Gore pointed out that 400,000 new jobs have been created since 1985 in the United States because of trade with Mexico, and said there is a $6.5 billion U.S. trade surplus with Mexico.

Gore said the Japanese and Europeans are waiting to formulate their own trade deal with Mexico if the U.S. Congress defeats NAFTA next week.

In response to a question from a caller from Mexico City during the debate on the 'Larry King Live' show, Gore said: 'If we don't take this deal, you can bet that Japan will try to take this deal. Europe will try to get this deal.'

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But Perot discounted Gore's response.

'Anytime they get cornered they get into what I call the 'sky-is- falling' routine,' Perot said. 'The sky is not falling. The Japanese are our friends. They are not a threat.'

Gore also said 'distinguished Americans' like retired Gen. Colin Powell, former House Speaker Thomas 'Tip' O'Neill and right-wing television and radio talk show host Rush Limbaugh are all behind NAFTA.

But Perot said those people cannot sell NAFTA to the Congress and the United States. 'This dog just doesn't hunt,' Perot said.

Gore asked Perot what he thought about Powell's support for NAFTA, and Perot responded: 'He's a great soldier, but he doesn't know business.'

Powell is the former chairman of the Joint Chiefs of Staff.

It may have been the first time anyone in the Clinton administration ever called Limbaugh a 'distinguished American.' Limbaugh is a thorn in the side of most Clinton administration policies and policymakers.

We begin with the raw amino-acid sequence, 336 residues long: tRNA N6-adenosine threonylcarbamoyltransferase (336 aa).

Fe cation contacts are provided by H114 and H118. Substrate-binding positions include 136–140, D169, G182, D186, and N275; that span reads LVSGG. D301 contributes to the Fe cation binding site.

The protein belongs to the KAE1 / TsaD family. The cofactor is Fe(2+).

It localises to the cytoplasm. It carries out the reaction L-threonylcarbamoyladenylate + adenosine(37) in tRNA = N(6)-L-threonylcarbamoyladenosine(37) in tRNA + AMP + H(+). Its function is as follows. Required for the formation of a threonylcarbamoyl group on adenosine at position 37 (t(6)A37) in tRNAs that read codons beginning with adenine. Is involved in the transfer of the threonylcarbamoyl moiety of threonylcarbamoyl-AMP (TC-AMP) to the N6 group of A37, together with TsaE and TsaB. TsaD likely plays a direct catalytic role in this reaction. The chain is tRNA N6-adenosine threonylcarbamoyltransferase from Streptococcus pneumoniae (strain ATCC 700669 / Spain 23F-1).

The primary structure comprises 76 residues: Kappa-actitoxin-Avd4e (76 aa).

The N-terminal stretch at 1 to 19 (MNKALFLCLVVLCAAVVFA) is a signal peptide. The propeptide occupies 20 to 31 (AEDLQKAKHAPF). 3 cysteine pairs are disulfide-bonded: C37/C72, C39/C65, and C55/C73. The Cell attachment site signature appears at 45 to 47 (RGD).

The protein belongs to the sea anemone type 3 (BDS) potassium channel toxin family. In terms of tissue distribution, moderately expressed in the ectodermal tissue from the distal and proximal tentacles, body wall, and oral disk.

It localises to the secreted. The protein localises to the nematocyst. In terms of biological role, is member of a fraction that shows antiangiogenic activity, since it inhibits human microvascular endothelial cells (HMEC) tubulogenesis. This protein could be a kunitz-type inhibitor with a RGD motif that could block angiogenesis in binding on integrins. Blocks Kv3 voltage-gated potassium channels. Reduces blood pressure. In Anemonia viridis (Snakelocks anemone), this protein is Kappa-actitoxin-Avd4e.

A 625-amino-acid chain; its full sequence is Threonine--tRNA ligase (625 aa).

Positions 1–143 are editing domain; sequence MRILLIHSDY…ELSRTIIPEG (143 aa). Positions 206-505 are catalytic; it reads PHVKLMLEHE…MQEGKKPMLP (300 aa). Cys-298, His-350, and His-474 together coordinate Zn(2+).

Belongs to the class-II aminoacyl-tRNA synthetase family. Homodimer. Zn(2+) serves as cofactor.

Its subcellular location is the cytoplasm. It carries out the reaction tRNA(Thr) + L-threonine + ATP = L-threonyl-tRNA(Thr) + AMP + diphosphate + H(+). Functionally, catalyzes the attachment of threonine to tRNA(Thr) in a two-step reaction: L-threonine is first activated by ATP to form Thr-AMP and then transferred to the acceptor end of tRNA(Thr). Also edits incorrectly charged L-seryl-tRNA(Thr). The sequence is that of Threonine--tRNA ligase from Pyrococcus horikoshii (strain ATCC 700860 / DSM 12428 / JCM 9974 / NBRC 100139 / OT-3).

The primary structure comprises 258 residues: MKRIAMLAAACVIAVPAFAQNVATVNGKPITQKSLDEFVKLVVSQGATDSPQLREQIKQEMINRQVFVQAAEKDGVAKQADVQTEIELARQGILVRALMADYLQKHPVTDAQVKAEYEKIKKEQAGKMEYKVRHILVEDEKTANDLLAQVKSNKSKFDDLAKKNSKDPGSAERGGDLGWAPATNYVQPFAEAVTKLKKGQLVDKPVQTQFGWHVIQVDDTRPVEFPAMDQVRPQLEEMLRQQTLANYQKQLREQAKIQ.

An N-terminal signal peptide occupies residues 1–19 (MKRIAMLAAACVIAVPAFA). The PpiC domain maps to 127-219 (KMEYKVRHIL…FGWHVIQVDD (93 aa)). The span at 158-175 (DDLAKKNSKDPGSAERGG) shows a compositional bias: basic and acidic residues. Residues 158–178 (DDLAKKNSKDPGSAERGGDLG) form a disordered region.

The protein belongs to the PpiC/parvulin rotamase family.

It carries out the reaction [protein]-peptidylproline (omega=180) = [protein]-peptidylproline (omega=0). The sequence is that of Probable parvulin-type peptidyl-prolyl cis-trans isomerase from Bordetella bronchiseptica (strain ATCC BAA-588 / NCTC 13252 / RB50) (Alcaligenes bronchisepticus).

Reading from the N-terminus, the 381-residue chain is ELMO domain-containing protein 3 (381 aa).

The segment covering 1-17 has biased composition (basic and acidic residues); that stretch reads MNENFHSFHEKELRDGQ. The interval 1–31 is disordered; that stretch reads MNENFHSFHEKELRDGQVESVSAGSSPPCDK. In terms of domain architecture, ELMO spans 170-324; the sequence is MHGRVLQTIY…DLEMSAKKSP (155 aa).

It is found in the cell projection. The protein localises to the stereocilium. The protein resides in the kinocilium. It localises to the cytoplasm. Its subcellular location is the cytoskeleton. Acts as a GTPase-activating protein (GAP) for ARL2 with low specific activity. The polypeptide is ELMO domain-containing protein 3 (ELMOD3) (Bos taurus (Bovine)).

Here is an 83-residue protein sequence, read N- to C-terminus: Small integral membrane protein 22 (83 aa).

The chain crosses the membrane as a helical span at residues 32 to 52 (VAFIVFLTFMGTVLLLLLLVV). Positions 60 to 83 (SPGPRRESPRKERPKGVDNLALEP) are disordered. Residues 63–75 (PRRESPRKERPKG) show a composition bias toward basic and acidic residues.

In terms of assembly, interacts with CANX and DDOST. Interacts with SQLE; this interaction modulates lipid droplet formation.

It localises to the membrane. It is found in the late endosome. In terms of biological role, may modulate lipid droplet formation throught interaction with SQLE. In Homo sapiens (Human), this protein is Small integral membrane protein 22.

Perot said NAFTA will not help to improve Mexico's environment, but Gore said if the pact is defeated the United States will lose all leverage to get the Mexican government to comply with environmental regulations.

Referring to a NAFTA side agreement on the environment, Perot admitted 'they have this little side agreement,' but added that the Mexicans 'are not about to let us go down there' to make sure the environmental regulations are adhered to.

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Perot said the trade pact would allow U.S. companies to take advantage of cheap labor and lax environmental laws, which he said have -- in some cases -- resulted in serious birth defects along the Texas- Mexico border.

Gore dismissed Perot's theory that the Mexicans won't abide by the NAFTA side agreement on the environment. 'If we defeat NAFTA, we will lose all leverage' over the environmental issues, Gore said.

As promised by their respective camps, Vice President Al Gore and Texas billionaire Ross Perot took off the gloves and traded verbal jabs and rhetoric in what the pundits promoted as 'the great NAFTA debate.'

When the dust had settled on the set of the 'Larry King Live' show, where Gore and Perot squared off for 90 minutes Tuesday in front of millions of Cable News Network viewers, both men were left standing -- and the fate of the North American Free Trade Agreement still was in the hands of the House of Representatives. The vote is expected to be taken on Nov. 17.

President Clinton watched the debate in the White House and should have recognized a lot of what he heard, since he can claim already having said nearly everything about NAFTA that came out of the vice president's mouth.